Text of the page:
June 2, 2021
When a married couple has a child together, the wife’s husband is assumed to be the biological father of the child. This applies even when the couple was unmarried when the child was conceived. So, the simplest method of establishing paternity is through marriage to your child’s mother. As the number of unmarried parents continues to climb, it’s worthwhile to know how an unmarried father can get paternity rights. Unmarried fathers in Arizona should keep reading for more on the legal process of establishing paternity.
Acknowledgment of Paternity
If you and the mother of your child agree on your paternity, then legally establishing paternity can be fairly simple. All you need to do is sign (and have your partner sign) the voluntary Acknowledgment of Paternity document, have it notarized, and register it with the appropriate court or state agency. If you and your child’s mother sign this form at the hospital, nurses or birth recorders will probably be able to help you register the form.
If You and Your Child’s Mother Don’t Agree on Paternity
In any situation where an unmarried mother or father does not agree on paternity, you might wonder what the point of spending time and money on establishing paternity is. If the relationship between the mother and father is good, why risk souring the relationship with a legal process?
The short answer is that neither parent can guarantee that things will always be amicable. If the father has a falling out with the mother, the mother is allowed to withhold the child from the father. Conversely, the mother may not receive a court order for child support unless paternity for the child has been established.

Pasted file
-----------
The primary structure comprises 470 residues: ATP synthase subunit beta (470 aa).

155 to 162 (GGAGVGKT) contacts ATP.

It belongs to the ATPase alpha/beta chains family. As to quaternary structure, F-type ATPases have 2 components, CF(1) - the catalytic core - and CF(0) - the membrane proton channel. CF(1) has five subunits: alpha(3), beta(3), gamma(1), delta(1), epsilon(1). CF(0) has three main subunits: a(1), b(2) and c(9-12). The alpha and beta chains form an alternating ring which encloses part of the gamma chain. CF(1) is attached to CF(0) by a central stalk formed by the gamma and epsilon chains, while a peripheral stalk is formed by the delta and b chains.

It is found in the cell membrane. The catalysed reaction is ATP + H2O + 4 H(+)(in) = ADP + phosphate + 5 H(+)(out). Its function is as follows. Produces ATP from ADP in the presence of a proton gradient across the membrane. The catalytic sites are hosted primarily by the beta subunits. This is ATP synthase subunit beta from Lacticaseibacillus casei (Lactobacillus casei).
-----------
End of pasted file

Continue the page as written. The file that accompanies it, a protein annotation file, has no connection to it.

You will have to start a paternity lawsuit in court if you want child support and custody established at the same time as paternity. Many fathers, mothers, and guardians choose this route for that reason. The court will hear testimony from both sides and likely order DNA testing. The DNA testing will generally be accepted as proof if there is at least a 95 percent likelihood of the putative (alleged) father’s paternity.
Other Reasons for Establishing Paternity
Establishing paternity can accomplish more than child custody or child support. Having a legal father means a child might be able to take advantage of the father’s health insurance or certain government benefits (like Social Security). Another reason is that children have been shown to benefit from the involvement of both parents. That does not apply to situations where one parent is abusive, addicted to illicit substances, or generally unfit.
Get Help From an Understanding Arizona Law Firm
Monahan Law Firm is proud to stand with Arizona parents who simply want to establish their legal rights as they pertain to their children. We know that family law disputes can be incredibly emotional. Our team will strive to make these issues as stress-free as possible while working tirelessly to achieve your goals. If you think we can help you, give a Glendale paternity lawyer a call at (623) 385-3190 to discuss your options.